Welcome to the new Cal High Penitentiary

Staff Editorial

Since the beginning of April, there have been at least two instances where Cal High students have either posted pictures around campus or on Twitter comparing the school to a prison or correctional facility.

After the photographs were posted on Twitter, there was a magnitude of retweets, favorites and replies, such as: “truu,” “basically,”, “on point,” and the classic crying-while-laughing emoji.

One poster proclaimed, “Please surrender all your rights as you walk in to campus!”

This is not only incorrect grammar, but false.

There are some rights that we do hold as students, such as the right to only use the bathroom exactly 58 minutes into the period, given that no other students have previously gone (because their empty bladders directly affect the contents of yours) and only after giving the teacher your cell phone and the promise of your first born child.

It’s understandable why some students may wish to compare Cal to a prison.

After all, the food we receive in the cafeteria is similar to the type that may be served to criminals found guilty of voluntary manslaughter.

But is this comparison really fair to the other students, faculty, administration, and the district?

Cal has a closed campus. That is a fact. Prisons also have closed campuses. However, Cal students and inmates alike occasionally escape from their institutions for a chance at freedom and maybe a Starbucks frappuccino.

Cal also has a strict “no eating in the main building” policy. And for a short period of time, there was also a “no eating in the cafeteria” policy as well.

Prisons have strict policies, too, but where inmates eat is never a problem. They are served three square meals a day, always in the same dining facility.  We doubt that they  would be kicked out for, say, starting a food fight.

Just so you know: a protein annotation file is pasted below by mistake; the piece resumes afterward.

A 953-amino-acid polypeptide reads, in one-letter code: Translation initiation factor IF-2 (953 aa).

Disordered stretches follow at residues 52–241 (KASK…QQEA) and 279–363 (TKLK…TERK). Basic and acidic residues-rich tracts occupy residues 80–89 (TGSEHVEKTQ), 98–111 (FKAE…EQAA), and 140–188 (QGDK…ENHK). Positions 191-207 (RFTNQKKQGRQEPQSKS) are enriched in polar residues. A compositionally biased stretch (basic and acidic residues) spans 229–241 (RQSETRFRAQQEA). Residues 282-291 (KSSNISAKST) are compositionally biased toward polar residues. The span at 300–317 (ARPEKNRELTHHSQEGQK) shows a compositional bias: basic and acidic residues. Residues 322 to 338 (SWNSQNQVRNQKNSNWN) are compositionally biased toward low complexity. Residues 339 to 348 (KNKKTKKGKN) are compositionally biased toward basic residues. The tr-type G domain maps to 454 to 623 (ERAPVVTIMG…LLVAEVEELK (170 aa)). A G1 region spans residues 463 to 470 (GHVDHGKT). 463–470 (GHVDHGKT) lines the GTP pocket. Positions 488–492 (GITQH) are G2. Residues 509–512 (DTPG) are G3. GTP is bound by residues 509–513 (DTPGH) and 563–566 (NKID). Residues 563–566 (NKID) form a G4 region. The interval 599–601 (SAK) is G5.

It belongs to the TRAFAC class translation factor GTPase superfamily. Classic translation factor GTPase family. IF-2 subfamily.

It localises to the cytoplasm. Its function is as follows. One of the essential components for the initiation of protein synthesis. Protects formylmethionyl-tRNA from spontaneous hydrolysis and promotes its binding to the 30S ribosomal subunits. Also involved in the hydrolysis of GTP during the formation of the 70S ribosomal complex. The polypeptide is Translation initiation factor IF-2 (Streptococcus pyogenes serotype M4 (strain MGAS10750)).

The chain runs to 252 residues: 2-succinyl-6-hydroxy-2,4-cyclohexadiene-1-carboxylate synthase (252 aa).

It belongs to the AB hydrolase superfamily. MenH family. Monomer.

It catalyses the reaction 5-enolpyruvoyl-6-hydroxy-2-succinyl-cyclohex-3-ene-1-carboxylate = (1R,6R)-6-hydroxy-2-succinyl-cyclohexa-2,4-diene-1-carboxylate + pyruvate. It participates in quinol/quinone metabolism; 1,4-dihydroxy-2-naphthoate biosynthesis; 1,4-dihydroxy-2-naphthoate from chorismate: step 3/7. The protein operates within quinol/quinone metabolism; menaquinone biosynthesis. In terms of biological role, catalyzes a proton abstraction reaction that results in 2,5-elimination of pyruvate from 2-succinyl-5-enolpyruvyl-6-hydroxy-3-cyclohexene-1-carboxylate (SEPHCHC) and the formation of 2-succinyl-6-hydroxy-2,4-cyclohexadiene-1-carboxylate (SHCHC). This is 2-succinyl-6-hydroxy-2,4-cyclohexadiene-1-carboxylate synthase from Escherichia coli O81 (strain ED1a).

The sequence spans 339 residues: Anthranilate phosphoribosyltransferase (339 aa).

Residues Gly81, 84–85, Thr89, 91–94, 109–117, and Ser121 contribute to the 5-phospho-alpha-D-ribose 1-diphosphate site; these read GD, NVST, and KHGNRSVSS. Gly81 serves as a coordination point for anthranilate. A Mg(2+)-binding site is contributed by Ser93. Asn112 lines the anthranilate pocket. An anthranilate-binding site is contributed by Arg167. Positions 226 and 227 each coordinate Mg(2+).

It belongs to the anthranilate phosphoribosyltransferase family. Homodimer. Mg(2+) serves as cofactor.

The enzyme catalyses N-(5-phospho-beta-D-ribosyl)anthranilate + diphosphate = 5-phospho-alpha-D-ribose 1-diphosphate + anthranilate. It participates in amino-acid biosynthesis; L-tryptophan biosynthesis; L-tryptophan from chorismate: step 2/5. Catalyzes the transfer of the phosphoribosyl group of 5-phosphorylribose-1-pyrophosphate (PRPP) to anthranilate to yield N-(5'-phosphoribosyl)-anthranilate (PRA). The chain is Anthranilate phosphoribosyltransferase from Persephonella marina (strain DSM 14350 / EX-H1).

Hence, another reason why it is unfair and untrue to compare Cal to the slammer.

Although it is true that our school colors are orange and black, suspiciously similar to the colors of an inmate’s jumpsuits, the comparison of Cal to prison is untrue.

After all, true penal institutions have visiting hours.

As one Twitter post stated, “Visiting hours are 8-3 please come visit me!!!!!”

The school’s real office hours are 7:30 a.m. to 4:00 p.m., Monday through Friday, and  visitors are required to sign in at the office. But most likely visitors would be unable to come see an inmate, we mean, student if they are in class.

Thus, there is no way Cal is similar to a prison in the slightest way.

Are we truly a school filled with juvenile delinquents? We may become so if students continue to hang pictures in the hallway, and do not obey the law of using blue tape while doing so.